## F# Range Specification Mistake

I’ve already mentioned how much I dislike F# for loops. I ran into an issue in the spec that affects loops as well any language construct that uses the range syntax *expr _{1} .. expr_{2}*. The spec for ranges is this:

The default definition of these operators is in Microsoft.FSharp.Core.Operators. The (

..) operator generates an IEnumerable<_> for the range of values between the given start (expr) and finish (_{1}expr) values, using an increment of 1 (as given by Microsoft.FSharp.LanguagePrimitives.GenericOne)._{2}

This is great – if you use the following code:

let x = [| 0..7 |];;

you get this:

val x : int [] = [|0; 1; 2; 3; 4; 5; 6; 7|]

which is what you’d expect. If you do this, on the other hand:

let x = [| 7..0 |];;

you get this:

val x : int [] = [||]

Empty array? Really? Well, yes – by the spec they say that they will construct an IEnumerable<_> and use an increment of 1. In reality, they should use an increment of sign(expr_{2} – *expr _{1}*). This means that if I write the following function:

let f a b =

for i in a .. b do someOtherFunction i

I will only get predictable results is a < b. The workaround is to write it this way:

let f a b =

for i in a .. sign (b – a) .. b do someOtherFunction i

in order to get predictable results. Note that **I do not want to do this**:

let f a b =

for i in (min a b) .. (max a b) do someOtherFunction i

as that will always run low to high and not in the order asked

Range syntax is a nice bit of sugar. It’s a shame to see it so badly broken. I imagine that this was brought in from OCAML but the section of the spec (such as it is) that I found doesn’t proscribe the ordering of a range. I’d be interested in hearing if the F# implementation was accidental or not. It would certainly lighten the syntax by removing the need for downto in for loops.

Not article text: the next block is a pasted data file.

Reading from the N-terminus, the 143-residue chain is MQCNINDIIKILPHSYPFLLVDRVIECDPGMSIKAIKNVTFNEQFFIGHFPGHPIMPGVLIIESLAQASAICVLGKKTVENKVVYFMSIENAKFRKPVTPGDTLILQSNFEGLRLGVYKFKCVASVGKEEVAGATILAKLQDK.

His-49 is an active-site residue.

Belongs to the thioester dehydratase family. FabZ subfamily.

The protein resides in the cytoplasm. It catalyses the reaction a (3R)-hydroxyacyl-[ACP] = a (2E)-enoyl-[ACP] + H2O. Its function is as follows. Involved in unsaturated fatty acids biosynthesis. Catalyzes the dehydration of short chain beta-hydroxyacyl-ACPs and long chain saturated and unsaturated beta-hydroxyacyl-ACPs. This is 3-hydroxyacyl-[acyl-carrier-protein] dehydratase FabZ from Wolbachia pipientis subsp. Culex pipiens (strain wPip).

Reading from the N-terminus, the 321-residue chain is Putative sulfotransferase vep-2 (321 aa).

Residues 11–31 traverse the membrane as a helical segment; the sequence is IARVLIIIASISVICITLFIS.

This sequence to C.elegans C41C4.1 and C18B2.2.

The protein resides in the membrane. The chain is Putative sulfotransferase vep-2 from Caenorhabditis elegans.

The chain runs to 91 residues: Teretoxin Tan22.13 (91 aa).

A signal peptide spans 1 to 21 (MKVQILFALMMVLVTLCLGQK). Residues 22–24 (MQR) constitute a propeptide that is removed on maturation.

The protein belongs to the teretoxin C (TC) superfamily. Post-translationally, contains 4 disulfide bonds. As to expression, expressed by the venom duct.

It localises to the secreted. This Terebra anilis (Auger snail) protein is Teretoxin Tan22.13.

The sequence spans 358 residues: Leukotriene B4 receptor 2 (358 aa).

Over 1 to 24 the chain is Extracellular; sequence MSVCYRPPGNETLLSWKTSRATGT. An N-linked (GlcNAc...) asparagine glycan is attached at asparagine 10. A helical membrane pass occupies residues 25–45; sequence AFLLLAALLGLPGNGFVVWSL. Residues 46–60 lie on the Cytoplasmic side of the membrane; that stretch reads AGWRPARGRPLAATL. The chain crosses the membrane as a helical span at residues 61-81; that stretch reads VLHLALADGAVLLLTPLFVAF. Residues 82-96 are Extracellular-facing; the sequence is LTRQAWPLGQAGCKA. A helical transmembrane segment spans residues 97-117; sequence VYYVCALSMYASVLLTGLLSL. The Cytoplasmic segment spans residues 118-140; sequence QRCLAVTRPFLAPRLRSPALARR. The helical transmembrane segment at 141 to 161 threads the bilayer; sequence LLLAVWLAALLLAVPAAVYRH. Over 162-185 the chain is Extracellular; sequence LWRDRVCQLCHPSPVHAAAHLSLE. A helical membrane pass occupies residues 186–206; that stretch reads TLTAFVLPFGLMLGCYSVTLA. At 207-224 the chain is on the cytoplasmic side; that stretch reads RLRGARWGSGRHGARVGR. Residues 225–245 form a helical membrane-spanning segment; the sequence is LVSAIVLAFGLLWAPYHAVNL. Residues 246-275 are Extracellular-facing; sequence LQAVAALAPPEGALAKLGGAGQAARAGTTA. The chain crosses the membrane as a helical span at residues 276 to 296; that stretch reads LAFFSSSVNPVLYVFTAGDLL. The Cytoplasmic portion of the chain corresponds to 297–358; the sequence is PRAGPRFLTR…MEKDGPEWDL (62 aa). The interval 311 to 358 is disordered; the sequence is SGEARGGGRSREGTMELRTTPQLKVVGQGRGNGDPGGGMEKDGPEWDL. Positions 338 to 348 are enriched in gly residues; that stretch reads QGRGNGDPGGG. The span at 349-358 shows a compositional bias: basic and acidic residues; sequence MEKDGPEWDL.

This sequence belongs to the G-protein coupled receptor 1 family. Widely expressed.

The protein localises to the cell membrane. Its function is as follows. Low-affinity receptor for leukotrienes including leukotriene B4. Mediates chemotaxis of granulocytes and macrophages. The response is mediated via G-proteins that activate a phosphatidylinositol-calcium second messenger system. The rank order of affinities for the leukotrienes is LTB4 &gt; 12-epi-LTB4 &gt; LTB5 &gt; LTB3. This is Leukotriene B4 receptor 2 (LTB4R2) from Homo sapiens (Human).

## # re: F# Range Specification Mistake

While this is a small annoyance, you can correct it yourself easily. This is one of my favorite things about F# over C#, you almost always have the option to do it yourself if you don't like something that is already implemented.

So, the best solution looks like this:

let inline (..) a b =

if a < b then

seq { for x = a to b do yield x }

else

seq { for x = a downto b do yield x }

..and some tests..

let testUp () =

printf "testUp: "

for x in 0 .. 10 do

printf "%i " x

> testUp();;

testUp: 0 1 2 3 4 5 6 7 8 9 10 val it : unit = ()

let testDown () =

printf "testDown: "

for x in 10 .. 0 do

printf "%i " x

> testDown();;

testDown: 10 9 8 7 6 5 4 3 2 1 0 val it : unit = ()

I also thought this would be a fun opportunity to show off Seq.unfold. The following implementation works the same as above:

let inline (..) a b =

if a < b then

Seq.unfold (fun s -> if s <= b then Some(s, s + 1) else None) a

else

Seq.unfold (fun s -> if s >= b then Some(s, s - 1) else None) a